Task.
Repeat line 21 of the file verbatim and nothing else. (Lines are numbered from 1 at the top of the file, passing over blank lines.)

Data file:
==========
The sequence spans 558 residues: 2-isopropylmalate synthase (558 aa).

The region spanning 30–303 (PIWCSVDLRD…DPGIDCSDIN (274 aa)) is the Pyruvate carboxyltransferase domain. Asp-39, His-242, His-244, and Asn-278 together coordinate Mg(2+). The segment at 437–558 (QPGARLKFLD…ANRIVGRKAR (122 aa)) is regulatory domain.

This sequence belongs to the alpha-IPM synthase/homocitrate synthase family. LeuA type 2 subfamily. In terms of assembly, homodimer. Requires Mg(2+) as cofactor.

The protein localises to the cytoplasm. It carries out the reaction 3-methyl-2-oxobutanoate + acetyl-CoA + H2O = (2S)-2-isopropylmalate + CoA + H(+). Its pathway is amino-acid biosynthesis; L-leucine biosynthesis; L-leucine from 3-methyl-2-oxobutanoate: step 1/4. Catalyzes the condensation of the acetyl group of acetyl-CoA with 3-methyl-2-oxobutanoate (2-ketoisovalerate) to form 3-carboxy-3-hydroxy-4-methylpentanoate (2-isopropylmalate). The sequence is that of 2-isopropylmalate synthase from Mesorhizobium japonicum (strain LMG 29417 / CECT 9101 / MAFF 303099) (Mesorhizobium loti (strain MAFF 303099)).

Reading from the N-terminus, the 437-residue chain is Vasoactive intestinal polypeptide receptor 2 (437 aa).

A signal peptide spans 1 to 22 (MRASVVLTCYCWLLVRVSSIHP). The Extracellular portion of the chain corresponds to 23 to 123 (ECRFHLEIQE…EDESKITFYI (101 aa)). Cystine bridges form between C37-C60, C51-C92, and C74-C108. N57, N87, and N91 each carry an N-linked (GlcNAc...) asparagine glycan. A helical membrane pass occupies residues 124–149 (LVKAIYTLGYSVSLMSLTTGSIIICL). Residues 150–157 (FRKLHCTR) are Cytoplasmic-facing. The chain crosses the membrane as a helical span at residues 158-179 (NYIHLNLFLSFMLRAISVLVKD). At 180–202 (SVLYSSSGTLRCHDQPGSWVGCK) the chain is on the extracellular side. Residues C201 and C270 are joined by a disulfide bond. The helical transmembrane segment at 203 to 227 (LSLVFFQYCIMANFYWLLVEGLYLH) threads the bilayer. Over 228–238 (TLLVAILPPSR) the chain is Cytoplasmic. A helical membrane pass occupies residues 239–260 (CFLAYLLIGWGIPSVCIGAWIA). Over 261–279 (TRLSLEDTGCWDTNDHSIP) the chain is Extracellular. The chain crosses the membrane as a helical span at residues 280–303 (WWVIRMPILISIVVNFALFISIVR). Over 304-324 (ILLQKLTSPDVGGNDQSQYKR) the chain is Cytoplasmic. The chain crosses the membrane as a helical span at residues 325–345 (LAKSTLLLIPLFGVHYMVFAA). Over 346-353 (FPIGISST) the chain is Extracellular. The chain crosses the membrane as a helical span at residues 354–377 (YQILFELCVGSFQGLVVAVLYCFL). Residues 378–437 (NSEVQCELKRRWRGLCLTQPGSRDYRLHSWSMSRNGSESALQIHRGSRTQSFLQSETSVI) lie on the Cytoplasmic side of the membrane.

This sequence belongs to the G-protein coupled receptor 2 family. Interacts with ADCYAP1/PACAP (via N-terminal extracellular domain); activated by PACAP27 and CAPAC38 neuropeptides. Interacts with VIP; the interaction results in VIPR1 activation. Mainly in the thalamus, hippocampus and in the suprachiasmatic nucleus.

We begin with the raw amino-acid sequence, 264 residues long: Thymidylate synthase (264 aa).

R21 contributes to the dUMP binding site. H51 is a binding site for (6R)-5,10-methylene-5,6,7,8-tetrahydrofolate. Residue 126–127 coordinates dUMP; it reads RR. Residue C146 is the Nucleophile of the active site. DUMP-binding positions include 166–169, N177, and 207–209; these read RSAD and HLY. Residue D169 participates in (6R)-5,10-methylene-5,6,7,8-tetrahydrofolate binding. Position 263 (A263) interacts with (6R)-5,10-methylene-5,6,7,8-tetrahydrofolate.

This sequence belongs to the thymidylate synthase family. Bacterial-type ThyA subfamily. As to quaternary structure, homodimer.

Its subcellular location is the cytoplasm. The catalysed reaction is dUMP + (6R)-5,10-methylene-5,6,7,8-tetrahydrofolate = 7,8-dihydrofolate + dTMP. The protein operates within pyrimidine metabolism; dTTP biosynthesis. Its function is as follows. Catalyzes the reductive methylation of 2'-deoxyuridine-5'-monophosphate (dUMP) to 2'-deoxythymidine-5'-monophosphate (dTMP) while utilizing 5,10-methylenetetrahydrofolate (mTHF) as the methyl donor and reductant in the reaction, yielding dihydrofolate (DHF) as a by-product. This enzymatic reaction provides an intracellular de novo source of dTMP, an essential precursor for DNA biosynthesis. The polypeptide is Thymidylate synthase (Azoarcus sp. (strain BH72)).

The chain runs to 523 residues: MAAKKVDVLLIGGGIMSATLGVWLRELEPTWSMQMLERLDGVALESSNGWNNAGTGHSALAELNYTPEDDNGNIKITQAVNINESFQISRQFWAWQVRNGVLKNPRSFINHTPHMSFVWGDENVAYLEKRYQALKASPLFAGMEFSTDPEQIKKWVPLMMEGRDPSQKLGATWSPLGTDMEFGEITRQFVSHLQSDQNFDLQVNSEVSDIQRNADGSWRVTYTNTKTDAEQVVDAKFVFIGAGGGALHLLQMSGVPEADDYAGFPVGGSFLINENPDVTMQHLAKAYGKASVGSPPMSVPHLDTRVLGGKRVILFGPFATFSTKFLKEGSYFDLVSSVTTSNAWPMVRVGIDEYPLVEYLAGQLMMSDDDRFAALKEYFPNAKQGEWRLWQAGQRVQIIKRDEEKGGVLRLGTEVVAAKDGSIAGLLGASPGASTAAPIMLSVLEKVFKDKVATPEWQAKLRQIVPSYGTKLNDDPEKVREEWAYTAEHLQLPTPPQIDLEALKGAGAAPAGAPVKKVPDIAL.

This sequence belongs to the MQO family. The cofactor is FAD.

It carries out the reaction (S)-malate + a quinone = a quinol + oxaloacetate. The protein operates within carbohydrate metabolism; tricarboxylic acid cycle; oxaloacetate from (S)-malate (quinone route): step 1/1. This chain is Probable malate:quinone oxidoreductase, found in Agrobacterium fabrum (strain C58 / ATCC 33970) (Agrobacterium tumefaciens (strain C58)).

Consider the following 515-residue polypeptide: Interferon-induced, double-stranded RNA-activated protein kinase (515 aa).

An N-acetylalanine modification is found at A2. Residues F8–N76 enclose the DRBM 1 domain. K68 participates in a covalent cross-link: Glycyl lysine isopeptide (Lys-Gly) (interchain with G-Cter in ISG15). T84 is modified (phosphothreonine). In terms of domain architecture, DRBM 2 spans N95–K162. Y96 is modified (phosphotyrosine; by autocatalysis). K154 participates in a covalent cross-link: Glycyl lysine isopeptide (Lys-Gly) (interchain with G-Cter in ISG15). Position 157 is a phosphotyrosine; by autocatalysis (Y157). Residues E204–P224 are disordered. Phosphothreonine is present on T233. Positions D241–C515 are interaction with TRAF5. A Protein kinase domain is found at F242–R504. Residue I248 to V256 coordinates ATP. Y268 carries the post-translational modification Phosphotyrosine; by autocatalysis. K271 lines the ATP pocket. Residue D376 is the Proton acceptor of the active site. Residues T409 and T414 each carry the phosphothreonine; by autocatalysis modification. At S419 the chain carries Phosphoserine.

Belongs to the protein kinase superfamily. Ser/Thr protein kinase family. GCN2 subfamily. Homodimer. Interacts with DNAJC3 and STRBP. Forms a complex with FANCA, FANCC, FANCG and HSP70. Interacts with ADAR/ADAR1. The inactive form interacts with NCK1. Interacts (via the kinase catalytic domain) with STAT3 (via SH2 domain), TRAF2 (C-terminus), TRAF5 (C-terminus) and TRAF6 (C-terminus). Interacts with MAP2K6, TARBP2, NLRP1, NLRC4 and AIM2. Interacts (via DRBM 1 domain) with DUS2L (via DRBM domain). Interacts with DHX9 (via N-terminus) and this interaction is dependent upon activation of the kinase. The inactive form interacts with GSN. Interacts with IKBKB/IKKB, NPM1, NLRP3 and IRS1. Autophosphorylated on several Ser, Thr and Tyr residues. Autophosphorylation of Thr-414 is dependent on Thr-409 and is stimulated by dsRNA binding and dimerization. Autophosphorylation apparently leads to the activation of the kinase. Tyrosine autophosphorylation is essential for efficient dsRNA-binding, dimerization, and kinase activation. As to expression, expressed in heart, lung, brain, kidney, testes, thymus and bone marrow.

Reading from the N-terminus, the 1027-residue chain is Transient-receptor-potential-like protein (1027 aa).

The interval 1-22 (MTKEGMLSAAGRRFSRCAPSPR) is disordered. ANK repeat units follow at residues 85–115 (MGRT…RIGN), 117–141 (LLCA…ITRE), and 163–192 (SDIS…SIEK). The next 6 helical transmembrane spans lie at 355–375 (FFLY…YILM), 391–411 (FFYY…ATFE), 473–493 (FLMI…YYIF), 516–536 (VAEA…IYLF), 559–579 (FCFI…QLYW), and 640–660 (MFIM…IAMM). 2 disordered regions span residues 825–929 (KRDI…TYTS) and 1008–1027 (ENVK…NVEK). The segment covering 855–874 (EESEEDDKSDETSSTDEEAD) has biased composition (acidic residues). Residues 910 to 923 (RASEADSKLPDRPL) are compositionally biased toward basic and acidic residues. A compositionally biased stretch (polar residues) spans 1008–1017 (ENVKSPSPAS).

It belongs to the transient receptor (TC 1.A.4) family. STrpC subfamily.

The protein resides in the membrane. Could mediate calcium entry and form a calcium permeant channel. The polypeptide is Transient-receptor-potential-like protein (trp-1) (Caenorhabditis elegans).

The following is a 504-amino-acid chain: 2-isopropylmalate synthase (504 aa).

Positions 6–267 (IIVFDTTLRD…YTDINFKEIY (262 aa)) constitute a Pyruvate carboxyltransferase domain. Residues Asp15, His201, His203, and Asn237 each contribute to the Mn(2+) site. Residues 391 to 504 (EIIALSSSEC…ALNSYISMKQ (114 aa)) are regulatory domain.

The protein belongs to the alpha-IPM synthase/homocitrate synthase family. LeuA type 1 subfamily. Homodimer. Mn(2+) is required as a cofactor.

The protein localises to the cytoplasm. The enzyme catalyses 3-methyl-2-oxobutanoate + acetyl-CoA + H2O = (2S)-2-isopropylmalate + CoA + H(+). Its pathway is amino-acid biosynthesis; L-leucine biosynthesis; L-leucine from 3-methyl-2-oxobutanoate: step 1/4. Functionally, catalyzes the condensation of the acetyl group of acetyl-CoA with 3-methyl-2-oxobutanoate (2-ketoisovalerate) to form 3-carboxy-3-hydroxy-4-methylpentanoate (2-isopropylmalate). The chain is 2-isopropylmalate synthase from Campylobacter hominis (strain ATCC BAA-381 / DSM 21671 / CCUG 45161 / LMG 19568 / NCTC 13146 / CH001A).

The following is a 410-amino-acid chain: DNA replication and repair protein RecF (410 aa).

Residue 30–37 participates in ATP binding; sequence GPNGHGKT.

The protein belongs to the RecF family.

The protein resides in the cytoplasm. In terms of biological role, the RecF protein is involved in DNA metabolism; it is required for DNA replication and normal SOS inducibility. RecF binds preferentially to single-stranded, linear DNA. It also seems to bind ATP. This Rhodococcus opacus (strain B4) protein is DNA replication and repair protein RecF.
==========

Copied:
The protein resides in the membrane. Could mediate calcium entry and form a calcium permeant channel. The polypeptide is Transient-receptor-potential-like protein (trp-1) (Caenorhabditis elegans).